I like the song Birana Brova except for the fact that I associate those words with biriani (rice pilaf) and the notion that a Karnatic music song can be eulogizing biriani escapes me. I have wondered whether if I told others about this association they too would be plagued by this idea, and a perfectly good song would go to waste. Perhaps they would not be affected because they do not have the particular structure of experiences attached to these identities. And that is the reason for this ballot, where I can gain voluntary feedback, and which I plan to include in a series of bi-weekly surveys dealing with other such mundane topics.
(excerpt from a series of surveys)
I have observed his habits for several weeks now. He often rises late, but it seems even later because he spends a few hours reading in his bed. His first activity of the day is to take a long piss facing the neighbor's window, which all of us do. One particular morning he told everyone he was going to lock himself in his room for three days and he did. He had long ago stopped talking with people in order to converse with humanity and in this I saw symptoms of myself. During those days several people tried to contact him but I knew he wouldn't answer the door while anyone else was around.
On the third day after everyone had gone to bed I knocked on his door. A slip of paper was pushed under the door and I reached down to pick it up. The paper slid out to reveal several sheets taped together on which obscenities were scrawled. ‘You idiot--' I said, ‘is this what you have been doing? I thought you had been building a bomb to blow us all up.'
‘No one is out here you know,' I continued. I heard some shuffling in the room but then nothing.
I brought my homework into the lounge and began to work there. Sure enough, after 2 hours, I heard his door open and soft steps pattered out. I followed him into the bathroom. The back of his hair looked tattered over a freckled neck. He begin to urinate in the stall. ‘Would you like to play some chess?' I asked.
(excerpt from the roommate)
We strung the light up in the trees and from the balcony and on the step rail, opting for the plain white glow rather than the colored bulbs. We brought the tree from the trees selling in the corner of the lot, a Douglas Fir, I think, from a family of ruddy Washington lumbermen. ‘Merry Christmas,' said the man shaking my hand, his face more red than white. Medha helped me decorating the stems and branches with trinkets and ornaments and gold wire, with an angel on the top. Later Raghu and I sat in the living room by the light of the tree and the stiff pine smell emanating from the needles. We talked of intellectual things. ‘You must understand the duality of Indian philosophy,' Raghu said. ‘Tagore was not only a poet, he lived his poetry. Politics and religion are entwined in a way that many mistake.'
‘I am not sure how this duality works,' I said.
‘If you are really interested, you should read more,' he said and gave me A Man to Match His Mountains . Soon I quoted, ‘The evil is already done. You have seen our country.'
(excerpt from the christmas tree)
Billy Kwan and I are similar because of our repetitious shirts and the idea that words can signify wounds when spoken. Billy's ‘chinaman,' can be my ‘hindu,' but is probably more closely aligned with ‘poetry.' Studying and manipulating the people around him reveals his own invisibility. Either he realizes his failure in affecting events or a lack of a life in observation. It may be more honest to be perpetually changing ones opinions. I relate to the father of Agnes, who chooses to stay on the sinking ship rather than fight for lifeboats with an angry mob. I like the idea of avoiding expected confrontations and disasters by preserving the unknown.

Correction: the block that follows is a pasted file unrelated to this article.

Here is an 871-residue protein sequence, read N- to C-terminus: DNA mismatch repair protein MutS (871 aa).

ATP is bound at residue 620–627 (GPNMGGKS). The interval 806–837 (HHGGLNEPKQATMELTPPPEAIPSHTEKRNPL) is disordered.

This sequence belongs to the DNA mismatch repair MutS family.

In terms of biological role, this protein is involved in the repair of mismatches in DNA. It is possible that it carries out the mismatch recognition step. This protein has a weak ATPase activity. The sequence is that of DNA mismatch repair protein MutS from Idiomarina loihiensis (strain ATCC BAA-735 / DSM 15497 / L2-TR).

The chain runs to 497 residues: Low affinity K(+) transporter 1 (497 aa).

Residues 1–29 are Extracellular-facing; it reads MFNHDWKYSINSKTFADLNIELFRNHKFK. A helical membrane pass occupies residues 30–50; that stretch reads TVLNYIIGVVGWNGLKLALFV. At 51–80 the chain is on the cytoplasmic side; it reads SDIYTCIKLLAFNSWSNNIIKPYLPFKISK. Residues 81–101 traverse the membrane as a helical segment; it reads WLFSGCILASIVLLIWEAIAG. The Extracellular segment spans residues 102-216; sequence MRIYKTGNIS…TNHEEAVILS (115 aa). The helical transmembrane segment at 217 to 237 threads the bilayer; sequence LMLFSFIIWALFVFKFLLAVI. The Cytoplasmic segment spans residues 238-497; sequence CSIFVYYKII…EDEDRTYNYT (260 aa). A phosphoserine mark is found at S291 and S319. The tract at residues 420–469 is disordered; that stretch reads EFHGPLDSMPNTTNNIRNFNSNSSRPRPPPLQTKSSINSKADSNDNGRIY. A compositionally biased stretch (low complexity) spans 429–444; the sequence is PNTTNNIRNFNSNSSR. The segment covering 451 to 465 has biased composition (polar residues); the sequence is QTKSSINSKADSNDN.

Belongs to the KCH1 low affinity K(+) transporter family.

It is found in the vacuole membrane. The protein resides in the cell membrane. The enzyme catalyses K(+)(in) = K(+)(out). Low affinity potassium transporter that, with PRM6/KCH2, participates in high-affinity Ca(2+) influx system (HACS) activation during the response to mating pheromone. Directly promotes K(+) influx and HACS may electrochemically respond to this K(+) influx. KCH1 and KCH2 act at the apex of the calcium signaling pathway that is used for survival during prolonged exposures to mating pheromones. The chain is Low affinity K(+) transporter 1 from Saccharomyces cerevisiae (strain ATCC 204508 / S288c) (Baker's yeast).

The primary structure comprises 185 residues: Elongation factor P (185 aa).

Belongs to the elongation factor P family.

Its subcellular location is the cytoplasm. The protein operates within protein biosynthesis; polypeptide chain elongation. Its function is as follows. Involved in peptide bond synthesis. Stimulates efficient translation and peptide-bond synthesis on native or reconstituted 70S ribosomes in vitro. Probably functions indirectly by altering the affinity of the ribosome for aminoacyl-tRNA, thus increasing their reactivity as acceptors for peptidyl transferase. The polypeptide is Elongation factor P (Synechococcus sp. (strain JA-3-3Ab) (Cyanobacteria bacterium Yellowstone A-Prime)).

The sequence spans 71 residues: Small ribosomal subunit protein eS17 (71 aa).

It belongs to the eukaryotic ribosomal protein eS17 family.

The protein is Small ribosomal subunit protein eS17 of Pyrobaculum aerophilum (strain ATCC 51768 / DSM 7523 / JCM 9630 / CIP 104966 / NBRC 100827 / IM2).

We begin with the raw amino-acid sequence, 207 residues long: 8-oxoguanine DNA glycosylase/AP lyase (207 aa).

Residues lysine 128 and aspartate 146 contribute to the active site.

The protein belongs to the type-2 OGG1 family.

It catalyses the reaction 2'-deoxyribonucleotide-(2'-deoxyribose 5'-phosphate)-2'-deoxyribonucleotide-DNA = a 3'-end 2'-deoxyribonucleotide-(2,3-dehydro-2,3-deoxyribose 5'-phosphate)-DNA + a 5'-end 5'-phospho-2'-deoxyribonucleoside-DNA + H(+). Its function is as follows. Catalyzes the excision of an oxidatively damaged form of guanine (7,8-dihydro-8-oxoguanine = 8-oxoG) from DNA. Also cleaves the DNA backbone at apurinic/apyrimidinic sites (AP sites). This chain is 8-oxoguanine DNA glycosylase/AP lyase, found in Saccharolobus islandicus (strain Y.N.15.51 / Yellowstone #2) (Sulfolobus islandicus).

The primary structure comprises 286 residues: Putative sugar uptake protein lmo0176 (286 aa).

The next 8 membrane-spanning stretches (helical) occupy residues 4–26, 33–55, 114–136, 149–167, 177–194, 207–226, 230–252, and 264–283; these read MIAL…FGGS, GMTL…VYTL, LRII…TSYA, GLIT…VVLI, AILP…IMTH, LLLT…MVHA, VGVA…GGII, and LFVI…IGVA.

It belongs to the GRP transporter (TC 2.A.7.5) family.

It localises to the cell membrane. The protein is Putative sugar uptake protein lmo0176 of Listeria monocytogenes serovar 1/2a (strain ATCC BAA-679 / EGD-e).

(excerpt from the characters)
I stayed away for many years, a beauty only to myself. When we met I did not ask you how you had arrived or what you had been doing. I took you to the expanse of Chikrata, where the trees had been lovingly tended for ages. We could grow enough food for ourselves and live like monks. I showed you some of my newfound powers.
But you flew back to where you lived. I stayed there a few months and moved elsewhere. We never met again, but I have found new cities you would like.
(excerpt from Chikrata)
The men arrive dressed in black. They are in implicit agreement about the front they present to the opposite sex. Scholars and sportsmen will never break rank and wear something different. The women come dressed in isolation, even the reds they wear are in different shapes.
(excerpt from graduation)
It has been more difficult to write up to now than I thought. I usually go to bed when I am tired but not always sleepy. How many times, lying there under the sheets, has the compulsion to write something down made me rise into the cold air and follow my footsteps to the desk? When I forget something I am lost for days. I collect these writings in such a way, never attempted to stray from what is submerged and cannot be brought forth at will. Each is an excerpt of a grander scheme of thought, each would have been a story in itself, but the whims of my youth gave more importance to accumulating rather than completion.
(excerpt from the end)
We do not attack in conventional fashion. We will not wait for the dark or when you are alone. We are not interested in murder, torture or blackmail. Do not think because you are powerful we will find you. We do no wish to evoke sympathy.
We are what is cosmic in revenge. By wishing us harm, harm will not come to you. We do not acknowledge cause and effect. We are not wholly devoted to our purpose because we do not die.
(excerpt from the communication)
I read the autobiography of Elias Canneti when Mel suggested it to me. Fanny said my essay reminded her of Rilke's Malte Brigge, so I discovered that book. I checked out Ninety Minutes with Wittgenstein from the library when you brought him up in conversation. I cannot see how any of this advice has done me better. Yet whenever I advise people they never seem to listen to what I say.